Missing student’s family still holding out hope
When Karen Laspisa heard the doorbell ring at 8 o’clock one recent morning, she jumped out of bed expecting to see her son Bryce.
He had just gone off to college in Northern California for his sophomore year, and this was his first time driving home on his own. But when Laspisa opened the door, she found a California Highway Patrol officer on the porch of her Laguna Niguel home.
Someone had found Bryce’s tan 2003 Toyota Highlander rolled off an access road to the main launch ramp at Castaic Lake, the officer said. The rear windshield was broken out and Bryce’s wallet, phone, laptop and other belongings were still there. Only, no Bryce.
So began a three-week odyssey for the Laspisa family — a frantic search filled with false hopes and dead-end leads.
At one point, officials found a burned body a few miles from where his car was left near Castaic Lake. Media reports speculated the body was Bryce’s, but it turned out to be someone else’s. Several times, people called about a red-headed Valencia man who looked like Bryce. There was even a sighting in Arkansas.
All the while, the Laspisa family has been trying to hold out hope and keeping the search going.
“In the beginning obviously you’re focused on doing everything you can and are therefore distracted. And then you go through a period where I’ve got less to do and I’m more impacted every day by him not being found,” said Bryce’s father, Michael Laspisa.
Laspisa has driven to Castaic Lake almost daily. He said his mind is racked with questions and fears.
“Every day you go through the whole scenario of the 85 possible things that could’ve caused it and the three to four conclusions from success to failure in terms of finding him alive.”
Investigators told the family it appears Bryce was able to walk away from the crash, where the terrain offers its own obstacles. The land is rocky in some points and loose and sandy in others. There is no artificial light, and the landscape is crowded with sharp scrub brush.
The Los Angeles County Sheriff’s Department searched the area for weeks. Investigators checked the lake and scoured the trails and brush by air and horseback. Investigators told the family Bryce’s scent led them toward the lake. But that’s where the trail runs cold.
Bryce’s friends set up a Facebook page dedicated to the search while relatives rallied around his parents and flew in from out of state. Community volunteers and nonprofit search groups aided in the weeks to follow.
“You build up hope, you wake up in the morning and think this is the day I’m going to find him, find her, and at the end of the day ... you crumble,” said Carrie McGonigle, whose daughter was slain in 2010 and who helped the Laspisas search last week. “You have to have each other to support each other.”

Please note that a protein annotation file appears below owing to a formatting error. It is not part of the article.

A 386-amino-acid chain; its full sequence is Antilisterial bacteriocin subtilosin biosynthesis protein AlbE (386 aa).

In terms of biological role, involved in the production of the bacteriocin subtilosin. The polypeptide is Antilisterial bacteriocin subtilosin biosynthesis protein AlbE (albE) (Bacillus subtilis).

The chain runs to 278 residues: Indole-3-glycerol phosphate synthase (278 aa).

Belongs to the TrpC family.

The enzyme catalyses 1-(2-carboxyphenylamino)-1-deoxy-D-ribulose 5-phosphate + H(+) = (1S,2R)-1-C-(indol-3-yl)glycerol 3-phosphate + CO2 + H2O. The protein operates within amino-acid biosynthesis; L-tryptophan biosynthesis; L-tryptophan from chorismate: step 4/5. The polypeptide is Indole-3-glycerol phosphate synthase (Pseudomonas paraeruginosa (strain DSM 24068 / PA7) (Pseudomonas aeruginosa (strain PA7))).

As days have turned into weeks, Bryce’s friends and family have not let up on their get-out-the-word effort, all the while unsure whether they’ll ever find out what happened to him.
The family moved to Orange County from Illinois in August 2012.
The parents retired early — Michael from his job as a controls engineer, Karen as a manager with BP — and Bryce planned to earn credits at Sierra College near Sacramento before transferring to a four-year university.
Bryce seemed to fit in well at the college.
But things took an odd turn days before his disappearance. Bryce didn’t call his mom after saying that he would. He was planning a trip home, so she got worried about where he was. The family reported him missing to the Orange County Sheriff’s Department. A bulletin was issued and a few hours later police found his vehicle at a Kern County rest stop. Bryce told his family he was fine and hanging out with friends.
Then just before 2 a.m. on Aug. 30, he called his family and said he was headed south on Interstate 5 and was about 90 minutes from home.
About 20 minutes later, he called his parents a second time and said he was tired and was going to get off the freeway and get some sleep. It was the last time Bryce’s parents heard from him.
His parents went to sleep figuring Bryce would wake them up when he got home.
But about 5:30 a.m., a person reported Bryce’s Highlander was down the side of a ravine near Castaic Lake.
There was a little blood in the car and the rear windshield was shattered out, apparently from the crash, Karen said. Cameras in the area showed Bryce didn’t drive down that road until about 4:30 a.m.
After nearly three weeks of searching, Sheriff’s Department officials said they were scaling back the effort.
“When you look at the lengths we’ve gone to find Bryce Laspisa, we feel terrible for the missing and we feel terrible for the family and friends,” said Capt. Mike Parker. “It’s a tragedy he has not been found and the unknowns that go along with that. Frankly, it breaks our hearts too.”
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